In April 2020 I called Procter & Gamble (NYSE:PG) a resilient play in the storm which was out there at the time of course, with the pandemic in its early innings.
The company was benefiting from its defensive positioning, selling everyday essentials, as it benefited from a near term hoarding effect as well. Despite the strong performance, I thought the valuations were a bit rich, despite a plunge in interest rates and the fact that opportunities wee arising left and right.
In April 2020, Procter just posted its third quarter results with volumes up 6%, as adverse currency moves made that total revenues were up a percent less to $17.2 billion. Reported earnings came in at $2.9 billion, up in line with topline sales growth as some modest reduction in the share count allowed for a 10% increase in adjusted earnings to $1.17 per share.
At the time Procter was a $125 stock which was set to earn $5 per share that year, translating into a 25 times earnings multiple. Net debt was posted at $20 billion and change, just surpassing $17-$18 billion in annual EBITDA, giving the company plenty of firepower with no leverage concerns seen in an uncertain period of time, as the overall valuations were quite demanding.
So despite a solid performance in an uncertain period of time, and a strong balance sheet, it was the overall valuation which was too high for me to see appeal and to get involved with Procter.
After trading at $125 in the spring of 2020, shares have gradually moved higher and hit a high at $165 per share at the start of 2022. What followed has been a big retreat to $125 again, mostly driven by the impact of a strong dollar and rising interest rates.
As it turned out, Procter posted its fiscal 2020 sales at $71.0 billion on which core earnings of $5.12 per share reported in the summer of that year. The year which followed was another solid year, with revenues up 7% to $76.1 billion, as core earnings per share were up 11% to $5.66 per share, the result of higher prices, volumes and a relative weaker dollar (that year). Net debt came in at $21.7 billion, with EBITDA coming in at nearly the same number.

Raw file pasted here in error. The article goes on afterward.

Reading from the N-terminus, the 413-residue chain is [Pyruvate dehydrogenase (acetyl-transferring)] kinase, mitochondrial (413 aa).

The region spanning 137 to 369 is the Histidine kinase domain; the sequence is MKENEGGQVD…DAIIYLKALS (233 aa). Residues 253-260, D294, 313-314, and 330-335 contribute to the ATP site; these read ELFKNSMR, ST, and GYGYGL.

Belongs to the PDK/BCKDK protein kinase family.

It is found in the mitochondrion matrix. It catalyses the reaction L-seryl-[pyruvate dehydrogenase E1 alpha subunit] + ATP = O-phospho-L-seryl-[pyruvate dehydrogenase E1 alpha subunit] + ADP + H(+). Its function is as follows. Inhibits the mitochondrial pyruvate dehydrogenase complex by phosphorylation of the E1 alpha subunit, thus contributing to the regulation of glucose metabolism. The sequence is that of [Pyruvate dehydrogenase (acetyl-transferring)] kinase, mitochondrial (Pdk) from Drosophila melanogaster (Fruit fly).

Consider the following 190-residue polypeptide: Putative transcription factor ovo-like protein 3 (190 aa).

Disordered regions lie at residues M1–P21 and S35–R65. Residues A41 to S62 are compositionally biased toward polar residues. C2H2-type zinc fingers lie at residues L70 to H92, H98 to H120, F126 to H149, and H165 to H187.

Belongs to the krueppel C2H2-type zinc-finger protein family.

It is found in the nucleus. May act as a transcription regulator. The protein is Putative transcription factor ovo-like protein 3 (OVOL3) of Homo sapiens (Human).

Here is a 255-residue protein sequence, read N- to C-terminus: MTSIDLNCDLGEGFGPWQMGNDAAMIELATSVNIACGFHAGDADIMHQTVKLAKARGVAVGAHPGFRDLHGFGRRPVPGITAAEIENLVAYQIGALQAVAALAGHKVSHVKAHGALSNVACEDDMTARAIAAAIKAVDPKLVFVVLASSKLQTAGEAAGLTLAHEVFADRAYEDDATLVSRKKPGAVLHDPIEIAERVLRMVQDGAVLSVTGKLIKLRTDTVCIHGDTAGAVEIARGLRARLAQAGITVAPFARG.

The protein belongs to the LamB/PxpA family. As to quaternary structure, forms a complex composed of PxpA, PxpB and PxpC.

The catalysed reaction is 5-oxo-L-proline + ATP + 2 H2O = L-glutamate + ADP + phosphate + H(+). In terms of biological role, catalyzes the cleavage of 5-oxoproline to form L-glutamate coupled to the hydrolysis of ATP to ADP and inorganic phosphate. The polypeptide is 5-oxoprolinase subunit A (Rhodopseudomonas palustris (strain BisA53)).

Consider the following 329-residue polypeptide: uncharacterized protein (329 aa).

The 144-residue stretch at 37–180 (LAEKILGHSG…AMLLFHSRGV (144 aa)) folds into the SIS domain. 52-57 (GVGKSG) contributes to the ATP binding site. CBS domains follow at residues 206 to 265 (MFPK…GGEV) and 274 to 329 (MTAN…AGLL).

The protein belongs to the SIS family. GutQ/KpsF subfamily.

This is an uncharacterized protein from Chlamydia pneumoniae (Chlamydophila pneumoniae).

The fiscal year 2022, as released in July, saw a bit more modest growth with sales up 5% to $80.2 billion, yet core earnings per share rose just 3% to $5.81 per share. Slower earnings growth is due to the nature of sales growth, as Procter saw volumes come down 1%, while prices rose 8% and currency moves subtracted some 4 points from reported sales growth. To ignite some earnings per share growth, Procter has continued to pursue share buybacks as this has resulted in a modest built-up in net debt, up to $24.2 billion. Nonetheless, this remains a very manageable amount as EBITDA came in at $20.8 billion on a reported basis last fiscal year.
The 2023 guidance is a bit mixed. Organic sales are seen up 3-5%, but this is likely largely driven by pricing, although the contribution of price and volumes has not been quantified. Currency headwinds are expected to cut sales growth by three points, leaving just a point or two in expected revenue growth. Despite an anticipated $3.3 billion, or $1.33 per share in headwind from inflation in general, in specific freight expenses and currency moves, the company sees adjusted earnings up between one and four points.
With earnings set to come in a few pennies short of $6 per share in the current fiscal year, to which there are clearly some risks, it is needless to say that the earnings multiple has fallen to 21 times earnings. This makes that a 4% earnings yield at 25 times earnings has risen to nearly 5%, likely the result of higher interest rates ever since. Leverage remains very modest, yet the pace of organic growth of Procter is lagging a bit, as the company has seen strong momentum in recent years, after Procter has been regarded as a solid operator in the last couple of years.
With shares coming under pressure, the magical 3% dividend yield comes in sight as the annual dividend payout now comes in at $3.52 per share, although the magic of this 3% number is less pronounced as has been the case in more recent times. This of course comes as interest rates have moved up so violently.
A 25% move lower this year is a big move for a consumer staple business like Procter & Gamble, yet the reality is that this move looks probably fair with operating performance cooling down a bit, yet mostly because interest rates have moved up a lot and the earnings and dividend yield of Procter is no longer as competitive.
In the meantime, the outlook for 2023 shows that Procter is a defensive name. Even in this difficult and inflationary environment, which is set to hurt earnings by more than a dollar per share if no actions are taken (to cut earnings per share by some 20%), the company expects to offset inflationary pressures and expects earnings per share to rise by a few pennies in a tough environment. It is exactly this quality why investors like Procter.
Hence, like is the case for more dividend names and consumer staple companies, shares look more interesting, yet they have to compete with high interest rates being available in this environment. While rates can bring Procter's shares all over the place in the near term, this seems like a solid long-term dividend play.
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